Get Back in Action: Great Natural Ways to Cure Heel Pain and Arch Pain Without Surgery
Posted by Jenn F. on Monday, January 13th, 2014
Recently, “Victor K,” a 71-year-old runner, wrote in to the Running Doc column at the NY Daily News, wondering how to deal with “excruciating pain” in the left arch by the heel without heel spur surgery. The columnist’s advice very much follows the sort of advice we’d give: you do NOT need surgery!
“There are many non-surgical treatments for arch pain,” says The Center for Podiatric Care and Sports Medicine’s Dr. Nadia Levy. “Orthotics/inserts, stretching, therapy, padding, Extracorporal Pulse Activation Therapy, and even injections (with or without steroids) are all interventions we’d recommend first. Many times surgery is not required, but when all else fails, it sometimes is.”
For Arch Pain:
Plantar fasciitis is an inflammation of the connective tissue along the arch of the foot. It’s a common condition caused by tight arches, flat feet, over-pronation, or tight calf muscles. The key to treating this painful foot injury is full-length flexible orthotics with good arch support. These aren’t the $20 one-size-fits-all Dr. Scholls you find in drug stores. You’ll need to visit a podiatrist for the real deal, but most people notice a resolution of foot pain within weeks, if not immediately.
Stretches and strengthening of the calf muscles is also an essential part of preventing the foot from overcompensating and bearing the brunt of the force from each step. The Pro-Stretch system makes it easy for people to build more power in their calf muscles at home without a personal trainer. Also, rolling a golf or tennis ball under the arch for a half hour each day as you watch TV works wonders at alleviating pain.
There will always be stubborn patients who don’t like to follow directions — in which case, NSAID gels, over-the-counter anti-inflammatory medications, and cortisone injections may provide some acute relief.
For Heel Pain:
Heel spurs — elongated calcium deposits on the underside of the heel bone — are sometimes a cause of heel pain. Rarely do these spurs (that everyone has to some degree) necessitate surgery. Again, the key to treatment of heel pain relies on shoes that provide adequate arch support and heel cushioning. Something as simple as adding a doughnut-shaped heel cushion or a heel elevator pad to your shoe can really help.
If you’d rather not take an ibuprofen, you can try a natural supplement like ginger or turmeric — 400 to 600 mg, taken three times daily. Some people swear by acupuncture or chiropractic manipulation as natural ways to heal foot pain, as well.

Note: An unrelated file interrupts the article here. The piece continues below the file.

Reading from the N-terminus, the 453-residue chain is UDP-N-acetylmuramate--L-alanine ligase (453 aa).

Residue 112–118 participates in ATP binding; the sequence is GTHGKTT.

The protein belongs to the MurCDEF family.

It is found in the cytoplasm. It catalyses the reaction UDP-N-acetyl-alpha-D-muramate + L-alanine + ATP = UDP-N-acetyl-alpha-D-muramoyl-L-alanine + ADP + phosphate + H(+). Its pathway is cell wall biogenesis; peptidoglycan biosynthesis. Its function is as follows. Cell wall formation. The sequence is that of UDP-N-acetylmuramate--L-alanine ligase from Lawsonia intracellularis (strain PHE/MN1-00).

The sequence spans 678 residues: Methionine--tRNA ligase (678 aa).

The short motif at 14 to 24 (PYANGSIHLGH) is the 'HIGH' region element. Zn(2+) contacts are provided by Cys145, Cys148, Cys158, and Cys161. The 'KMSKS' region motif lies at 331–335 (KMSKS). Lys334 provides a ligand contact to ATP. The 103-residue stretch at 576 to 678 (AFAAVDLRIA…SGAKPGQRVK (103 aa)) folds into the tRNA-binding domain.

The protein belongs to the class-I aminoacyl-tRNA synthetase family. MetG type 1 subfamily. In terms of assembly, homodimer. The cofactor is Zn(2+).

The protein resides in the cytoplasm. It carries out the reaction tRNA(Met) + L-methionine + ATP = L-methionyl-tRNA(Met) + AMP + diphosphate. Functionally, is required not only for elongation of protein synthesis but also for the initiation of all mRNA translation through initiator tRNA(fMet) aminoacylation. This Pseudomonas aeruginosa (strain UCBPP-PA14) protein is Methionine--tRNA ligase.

EPAT: A New Procedure For Heel & Arch Pain
Here at The Center for Podiatric Care and Sports Medicine, we offer some of the latest breakthroughs used to treat foot pain. One of these treatments is Extracorporeal Pulse Activation Therapy (EPAT), which we’ve had in the office for over three years. We really stand behind this non-invasive, FDA-cleared treatment for heel and arch pain because it’s quick, effective, and painless.
Some people say it feels like a “gentle tapping.” During a typical session, pressurized waves are passed through the foot, stimulating the metabolism, circulation, and the body’s natural healing processes. All it takes is three weekly 30-minute treatments to notice improvement in stubborn cases of foot pain, but 80% of our patients have reported zero pain with just one treatment. Best of all, there is no downtime and you can get back to running or the active lifestyle you love in no time at all.
The only downside is that insurance does not cover this new treatment, so it may end up costing around $150 to $200 per treatment out of pocket, plus co-pays. If you live in the NY area and are interested in this advanced treatment, we’d be happy to discuss financing options.
If you have any foot problems or pain, contact The Center for Podiatric Care and Sports Medicine. Dr. Josef J. Geldwert, Dr. Katherine Lai, Dr. Ryan Minara and Dr. Mariola Rivera have helped thousands of people get back on their feet. Unfortunately, we cannot give diagnoses or treatment advice online. Please make an appointment to see us if you live in the NY metropolitan area or seek out a podiatrist in your area.